Link to Google Docs spreadsheet for this post The financial industry isn't the most popular thing in the world these days, but if you're looking for an edge in your NCAA tournament pool, taking a tip from those dastardly hedge-fund managers might pay off.

Slate ran a great story yesterday taking about the problem, and opportunity, in most basketball pools. Generally, the collective wisdom will start to coalesce as the size of a pool grows. In ESPN's bracket contest, which gets millions of entries, you get a great representation of the widsom of the crowd when it comes the tournament (The crowd thinks that North Carolina is the choice to cut down the nets in Detroit).

The crowd, it turns out is pretty damn good at picking the bracket. In 2008, the national bracket finished in the 80th percentile in the ESPN contest. In 2006, it was in the 90th percentile.

But here's the thing -- if you make the same picks as the crowd, you have a very limited chance of winning your pool. Finishing in the 80th or 90th percentile is great, but doesn't win you the pool. If you stick with the crowd, you have little to no chance to score points that other players won't (Imagine a pool filled with identical brackets, to take the point to its illogical conclusion). What you need to do is make smart choices that are contrary to the broader wisdom of the market -- hence, the financial metaphor.

So, how do you do that? I've used the team rankings from the indefatigable Ken Pomeroy, the dean of college basketball stats geeks. Pomeroy's ratings use the concept of offensive and defensive efficiency -- how good they are at scoring each time they have the ball, and how good they are at stopping the other team from scoring on each possession -- to come up with a theoretical winning percentage (Read much more about Ken's ratings at his blog).

The idea is that you have a more objective view of a teams strengths and weaknesses, isolated from all the factors like the quality of their competition, where the games are played, their luck, etc. No statistical system is perfect, but Ken's is pretty darn good, and seems like the best place to start.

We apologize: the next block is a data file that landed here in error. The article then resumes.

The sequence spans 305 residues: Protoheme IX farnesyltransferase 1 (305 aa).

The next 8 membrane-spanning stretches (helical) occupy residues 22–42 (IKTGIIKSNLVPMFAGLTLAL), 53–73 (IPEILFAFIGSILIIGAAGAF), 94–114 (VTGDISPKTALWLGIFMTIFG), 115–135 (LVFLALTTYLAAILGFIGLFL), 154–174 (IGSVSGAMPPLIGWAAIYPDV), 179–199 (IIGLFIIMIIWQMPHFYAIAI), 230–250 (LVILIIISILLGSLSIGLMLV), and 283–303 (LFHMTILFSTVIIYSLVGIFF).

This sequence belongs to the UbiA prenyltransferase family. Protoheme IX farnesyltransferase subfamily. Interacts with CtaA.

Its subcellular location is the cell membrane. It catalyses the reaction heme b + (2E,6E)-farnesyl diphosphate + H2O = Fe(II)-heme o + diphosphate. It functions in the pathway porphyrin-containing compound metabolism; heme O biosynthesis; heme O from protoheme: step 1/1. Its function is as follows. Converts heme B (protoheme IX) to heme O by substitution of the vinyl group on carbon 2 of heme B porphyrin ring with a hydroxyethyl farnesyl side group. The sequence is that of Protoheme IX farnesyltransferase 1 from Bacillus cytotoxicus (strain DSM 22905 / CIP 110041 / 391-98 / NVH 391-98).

Now we can line up the probablity that the KenPom system gives a team to reach a certain round of the tournament with the probablity the crowd has assigned to it. Check the difference between them, and you start to see which teams are over-valued, and which are under-valued.

As I mentioned, the ESPN favorite is North Carolina, which is currently picked to win the national title on 27.9% of all entries. But Pomeroy only assigns the Tar Heels a 9.62% chance of winning the whole thing. That's an asset that's highly inflated.

On the other hand, take Gonzaga. Pomeroy thinks the Zags have a 7.26% chance of winning the tournament, while only 0.6% of ESPN players have picked them. That's an undervalued asset.

Of course, this is a high-risk, high-reward strategy. Stick with the crowd and you probably won't win, although you likely won't finish last. But if that 7% chance of Gonzaga winning the tournament pans out and you're the only one who picked them, you're almost certain to win your pool.

With the risk so low in a pool, there's no reason to play it down the middle -- as Chris Wilson writes in Slate, there's no difference in the payout in most pools between finishing fourth, and four-hundredth.

How do you do it? I've compiled a Google Docs spreadsheet comparing the KenPom numbers with the current ESPN numbers for every team and every round in the tournament. For each round, you'll see the percentage from both sources, and then the delta between them. Teams highlighted in green are undervalued in the ESPN pool compared to the KenPom ratings, and are worth a look (Huge thanks to ESPN and Ken for making all this data available).

I'll be entering a ESPN collective wisdom bracket in its pool, as well as a bracket that's built from this analysis -- we'll see which does better. You can subscribe to my Twitter feed, where I'll post updates throughout the tournament on how they're doing, and I'll post updates here as well.

Like I said, it's high-risk, high-reward. But it's worth a shot.

AuthorMark McClusky